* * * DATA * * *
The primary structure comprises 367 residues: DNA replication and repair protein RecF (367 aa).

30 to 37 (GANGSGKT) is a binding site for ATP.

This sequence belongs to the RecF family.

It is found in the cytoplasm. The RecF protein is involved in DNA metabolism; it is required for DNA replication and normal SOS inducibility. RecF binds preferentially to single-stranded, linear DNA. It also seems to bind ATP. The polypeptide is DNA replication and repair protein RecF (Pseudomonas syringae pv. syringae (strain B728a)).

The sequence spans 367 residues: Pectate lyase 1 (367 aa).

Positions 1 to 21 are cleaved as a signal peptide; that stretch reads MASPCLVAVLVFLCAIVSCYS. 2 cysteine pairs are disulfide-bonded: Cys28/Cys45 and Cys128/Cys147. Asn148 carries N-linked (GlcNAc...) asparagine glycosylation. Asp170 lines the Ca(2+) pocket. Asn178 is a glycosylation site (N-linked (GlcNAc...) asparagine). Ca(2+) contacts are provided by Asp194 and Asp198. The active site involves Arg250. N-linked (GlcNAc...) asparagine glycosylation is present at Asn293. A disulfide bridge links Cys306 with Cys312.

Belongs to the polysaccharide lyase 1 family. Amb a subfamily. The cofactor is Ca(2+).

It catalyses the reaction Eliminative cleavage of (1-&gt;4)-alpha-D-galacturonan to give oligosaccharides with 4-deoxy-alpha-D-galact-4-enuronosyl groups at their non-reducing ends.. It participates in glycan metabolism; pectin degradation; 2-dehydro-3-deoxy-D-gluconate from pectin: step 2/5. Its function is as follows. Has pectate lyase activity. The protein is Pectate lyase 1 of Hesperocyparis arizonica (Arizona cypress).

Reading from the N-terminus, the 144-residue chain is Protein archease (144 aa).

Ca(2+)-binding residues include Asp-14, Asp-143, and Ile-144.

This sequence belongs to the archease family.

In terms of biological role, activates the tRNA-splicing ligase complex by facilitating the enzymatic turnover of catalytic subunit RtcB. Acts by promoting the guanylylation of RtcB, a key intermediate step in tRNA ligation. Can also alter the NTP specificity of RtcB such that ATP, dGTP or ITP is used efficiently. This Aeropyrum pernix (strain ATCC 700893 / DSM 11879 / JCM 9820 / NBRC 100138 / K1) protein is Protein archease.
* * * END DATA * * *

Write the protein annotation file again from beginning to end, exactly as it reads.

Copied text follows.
The primary structure comprises 367 residues: DNA replication and repair protein RecF (367 aa).

30 to 37 (GANGSGKT) is a binding site for ATP.

This sequence belongs to the RecF family.

It is found in the cytoplasm. The RecF protein is involved in DNA metabolism; it is required for DNA replication and normal SOS inducibility. RecF binds preferentially to single-stranded, linear DNA. It also seems to bind ATP. The polypeptide is DNA replication and repair protein RecF (Pseudomonas syringae pv. syringae (strain B728a)).

The sequence spans 367 residues: Pectate lyase 1 (367 aa).

Positions 1 to 21 are cleaved as a signal peptide; that stretch reads MASPCLVAVLVFLCAIVSCYS. 2 cysteine pairs are disulfide-bonded: Cys28/Cys45 and Cys128/Cys147. Asn148 carries N-linked (GlcNAc...) asparagine glycosylation. Asp170 lines the Ca(2+) pocket. Asn178 is a glycosylation site (N-linked (GlcNAc...) asparagine). Ca(2+) contacts are provided by Asp194 and Asp198. The active site involves Arg250. N-linked (GlcNAc...) asparagine glycosylation is present at Asn293. A disulfide bridge links Cys306 with Cys312.

Belongs to the polysaccharide lyase 1 family. Amb a subfamily. The cofactor is Ca(2+).

It catalyses the reaction Eliminative cleavage of (1-&gt;4)-alpha-D-galacturonan to give oligosaccharides with 4-deoxy-alpha-D-galact-4-enuronosyl groups at their non-reducing ends.. It participates in glycan metabolism; pectin degradation; 2-dehydro-3-deoxy-D-gluconate from pectin: step 2/5. Its function is as follows. Has pectate lyase activity. The protein is Pectate lyase 1 of Hesperocyparis arizonica (Arizona cypress).

Reading from the N-terminus, the 144-residue chain is Protein archease (144 aa).

Ca(2+)-binding residues include Asp-14, Asp-143, and Ile-144.

This sequence belongs to the archease family.

In terms of biological role, activates the tRNA-splicing ligase complex by facilitating the enzymatic turnover of catalytic subunit RtcB. Acts by promoting the guanylylation of RtcB, a key intermediate step in tRNA ligation. Can also alter the NTP specificity of RtcB such that ATP, dGTP or ITP is used efficiently. This Aeropyrum pernix (strain ATCC 700893 / DSM 11879 / JCM 9820 / NBRC 100138 / K1) protein is Protein archease.